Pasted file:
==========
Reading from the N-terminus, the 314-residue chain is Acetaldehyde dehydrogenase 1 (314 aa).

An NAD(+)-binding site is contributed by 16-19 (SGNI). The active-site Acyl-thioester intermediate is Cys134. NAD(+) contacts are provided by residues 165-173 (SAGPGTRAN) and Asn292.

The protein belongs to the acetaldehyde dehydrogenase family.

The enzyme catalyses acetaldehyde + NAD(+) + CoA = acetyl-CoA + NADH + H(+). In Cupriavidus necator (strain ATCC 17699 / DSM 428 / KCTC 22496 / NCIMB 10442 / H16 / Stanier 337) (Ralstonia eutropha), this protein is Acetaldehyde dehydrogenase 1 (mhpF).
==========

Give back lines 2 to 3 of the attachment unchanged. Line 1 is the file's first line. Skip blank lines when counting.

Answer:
An NAD(+)-binding site is contributed by 16-19 (SGNI). The active-site Acyl-thioester intermediate is Cys134. NAD(+) contacts are provided by residues 165-173 (SAGPGTRAN) and Asn292.

The protein belongs to the acetaldehyde dehydrogenase family.